1836 50C 50/00 Lettered Edge PR65 PCGS. O-116, R.7 as a proof. According to Breen (1977) four varieties are known of the 18...
Perhaps it is diagnostic that the upper stars (5 through 9) are weakly struck on proof examples. That is the case on this coin, and it was also the case with the Eliasberg specimen. Another diagnostic seems to be weakness at the top of the denomination, a trait common to both this and the Eliasberg coin. While it is not mentioned in any of the literature, this weakness in corresponding areas on the obverse and reverse indicates that the dies were misaligned when these pieces were struck.
PCGS has certified seven proof Lettered Edge 1836 halves of all varieties, and this is the finest certified. While we make no claims for completeness, the coins known to us of the 50/00 variety are:
1. The present specimen. Provenance unknown.
2. Eliasberg. The discovery coin (1953), with a pedigree to the Earle Collection (1912).
3. Reed Hawn. Possibly ex: New Netherlands 45: 795; to R.J. Lathrop; sold privately to Elliot Landau; New Netherlands 52: 565.
4. Heritage 7/1997; later in Stack's 1/2002. PR63 NGC.
This is a splendid Gem proof striking of this important and highly collectible Bust half. The fields are deeply mirrored and each side is covered with rich cobalt-blue and gray toning. There are no mentionable contact marks on either side and the only striking weakness are in the two areas mentioned above: on the upper obverse stars and the lower reverse. A rare and important opportunity to acquire this highly collectible, blundered denomination in proof format. (PCGS# 6221)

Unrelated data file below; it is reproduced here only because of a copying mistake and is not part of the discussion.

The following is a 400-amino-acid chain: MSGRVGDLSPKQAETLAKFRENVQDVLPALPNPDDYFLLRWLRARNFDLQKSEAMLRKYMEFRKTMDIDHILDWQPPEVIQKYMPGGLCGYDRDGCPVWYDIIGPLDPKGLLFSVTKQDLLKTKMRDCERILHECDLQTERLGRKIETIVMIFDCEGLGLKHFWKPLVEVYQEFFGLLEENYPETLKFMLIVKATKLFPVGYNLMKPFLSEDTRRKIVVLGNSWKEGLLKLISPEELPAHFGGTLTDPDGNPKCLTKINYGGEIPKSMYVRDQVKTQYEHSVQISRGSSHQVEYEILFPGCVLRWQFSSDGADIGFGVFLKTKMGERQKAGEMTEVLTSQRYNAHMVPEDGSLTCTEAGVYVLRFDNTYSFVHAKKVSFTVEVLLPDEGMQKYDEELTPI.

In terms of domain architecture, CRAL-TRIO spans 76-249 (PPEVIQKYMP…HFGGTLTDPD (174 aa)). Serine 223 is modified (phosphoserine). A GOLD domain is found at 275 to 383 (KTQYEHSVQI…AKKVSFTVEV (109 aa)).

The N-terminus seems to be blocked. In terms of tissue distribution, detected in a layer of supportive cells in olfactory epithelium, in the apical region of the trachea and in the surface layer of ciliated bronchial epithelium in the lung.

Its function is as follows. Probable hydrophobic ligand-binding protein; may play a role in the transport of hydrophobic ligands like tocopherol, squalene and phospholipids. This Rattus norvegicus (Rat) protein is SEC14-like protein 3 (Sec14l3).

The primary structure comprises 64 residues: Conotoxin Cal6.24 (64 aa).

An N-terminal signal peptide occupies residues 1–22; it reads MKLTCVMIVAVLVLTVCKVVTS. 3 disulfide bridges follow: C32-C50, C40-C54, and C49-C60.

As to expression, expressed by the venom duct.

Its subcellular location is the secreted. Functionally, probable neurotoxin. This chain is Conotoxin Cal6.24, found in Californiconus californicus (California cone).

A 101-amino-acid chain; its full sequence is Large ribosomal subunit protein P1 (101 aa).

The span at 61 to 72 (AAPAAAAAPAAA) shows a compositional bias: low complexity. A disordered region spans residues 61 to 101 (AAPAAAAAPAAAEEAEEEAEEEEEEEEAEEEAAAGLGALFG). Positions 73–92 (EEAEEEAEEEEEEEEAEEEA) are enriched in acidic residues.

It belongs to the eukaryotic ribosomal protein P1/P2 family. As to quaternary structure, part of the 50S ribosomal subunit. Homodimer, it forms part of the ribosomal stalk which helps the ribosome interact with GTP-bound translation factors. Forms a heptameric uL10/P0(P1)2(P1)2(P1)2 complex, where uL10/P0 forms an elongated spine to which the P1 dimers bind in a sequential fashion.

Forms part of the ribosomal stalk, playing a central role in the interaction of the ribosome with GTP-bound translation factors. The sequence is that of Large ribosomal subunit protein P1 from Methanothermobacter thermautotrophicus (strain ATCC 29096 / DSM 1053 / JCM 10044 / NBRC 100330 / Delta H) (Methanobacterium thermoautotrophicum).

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The Draped Bust Half Dollars of 1796-1797 by Jon Amato is the culmination of more than 10 years of research into the Draped Bust Small Eagle half dollar series, one of the most coveted type coins in American numismatics and one about which remarkably little has been written.
This work will be the premier reference for 1796-1797 half dollars for years to come. Institutions having an extensive numismatic library or coin cabinet will find it a valuable complement to their holdings, and catalogers charged with writing up specimens for auction can now have an indispensable source of background and pedigree information. Likewise, coin dealers seeking to purchase one or more '96 or '97 half dollars for a client or for inventory, and collectors who own, have owned, or desire to own one will want this important reference work for their libraries.
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